“I don’t trust anyone who doesn’t laugh.”
― Maya Angelou
I like to laugh. I think God gifts laughter and humour to us, that we might be able to live through those things that are just not funny. Sure there are many days where we face the most dire of situations that are very painful and not at all funny. That said, it is remarkable to me how seeing people who face often the darkest of challenges are able to smile, and even laugh, and relish in that joy – as if it is healing, proving the adage that ‘Laughter is often the best medicine.’
That said, lately I have found people to be a little humourless. Perhaps it’s the current state of the world we live in, perhaps it’s that we are in the cold grip of winter, perhaps the water in the city has gone a little sour, but whatever has laid grip on folks there is a greater severity to peoples moods of late. For a guy who loves to laugh, to joke, to smile – it makes some days a little tough.
I wonder at times if we take ourselves all a little too seriously – especially when it comes to church. I’m not sure at which Synod meeting it was decided that joking at church, or laughing at said jokes, is sacrilegious – but I am of the mind that it is time to amend whatever motion brought on this serious streak we have adopted. Now I want to be clear here that, I am not suggesting that St. Aidan’s is the problem – but it is equally guilty of taking itself too seriously at times. This is a condition that afflicts both lay and cleric alike. It seems the lack of humour can be found in High Church Circles as well as Low Church circles. Evangelicals, Anglo-Catholics, Reformers, Progressives, Universalists….and on it goes…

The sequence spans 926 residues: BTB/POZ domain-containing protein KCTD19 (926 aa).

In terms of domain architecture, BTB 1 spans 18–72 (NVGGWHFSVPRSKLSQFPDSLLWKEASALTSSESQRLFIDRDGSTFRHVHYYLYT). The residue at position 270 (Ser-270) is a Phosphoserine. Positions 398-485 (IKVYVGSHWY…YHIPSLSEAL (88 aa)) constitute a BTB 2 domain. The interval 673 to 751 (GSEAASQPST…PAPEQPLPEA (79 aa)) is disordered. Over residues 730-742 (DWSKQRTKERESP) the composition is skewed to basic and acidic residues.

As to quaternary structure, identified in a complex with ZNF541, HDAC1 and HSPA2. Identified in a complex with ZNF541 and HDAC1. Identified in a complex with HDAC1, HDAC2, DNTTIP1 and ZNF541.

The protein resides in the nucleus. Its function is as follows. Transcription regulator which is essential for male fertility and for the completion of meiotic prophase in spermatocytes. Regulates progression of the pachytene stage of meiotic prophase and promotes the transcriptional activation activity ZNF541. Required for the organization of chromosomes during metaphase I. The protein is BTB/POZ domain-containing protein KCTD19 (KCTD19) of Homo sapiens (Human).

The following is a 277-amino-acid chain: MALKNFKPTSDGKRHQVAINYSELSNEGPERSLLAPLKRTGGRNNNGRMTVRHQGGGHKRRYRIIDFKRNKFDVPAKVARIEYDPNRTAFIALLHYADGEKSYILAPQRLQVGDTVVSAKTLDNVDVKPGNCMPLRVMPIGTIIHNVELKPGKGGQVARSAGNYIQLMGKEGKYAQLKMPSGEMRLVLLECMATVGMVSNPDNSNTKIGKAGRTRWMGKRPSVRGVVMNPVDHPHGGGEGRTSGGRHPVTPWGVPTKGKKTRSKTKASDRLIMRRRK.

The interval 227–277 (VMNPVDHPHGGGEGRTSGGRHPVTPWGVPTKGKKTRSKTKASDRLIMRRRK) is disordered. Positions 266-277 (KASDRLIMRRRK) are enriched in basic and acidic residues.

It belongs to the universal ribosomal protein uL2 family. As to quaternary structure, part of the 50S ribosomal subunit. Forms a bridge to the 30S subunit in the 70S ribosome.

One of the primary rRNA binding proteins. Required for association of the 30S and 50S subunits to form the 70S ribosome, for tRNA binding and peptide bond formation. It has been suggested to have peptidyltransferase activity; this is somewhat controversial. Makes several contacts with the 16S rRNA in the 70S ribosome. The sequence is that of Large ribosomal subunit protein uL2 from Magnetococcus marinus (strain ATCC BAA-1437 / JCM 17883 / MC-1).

Of course we might just say – who cares? They don’t know how to laugh – big deal! Well… the big deal is manifest in the fact that the loss of a sense of humour has, at times, resulted in some sour and caustic behavior. Being a bit of a joker, I have been on the receiving end this and it’s often not pretty. So it matters if we can laugh at ourselves. It matters if we can respond to another with joy. It matters because God has granted us communities of faith that are to be welcoming places of joy and generosity. Our humourlessness often leads to judgment rather than a spirit of generosity.
So I guess what I am saying here today is… Lighten up!
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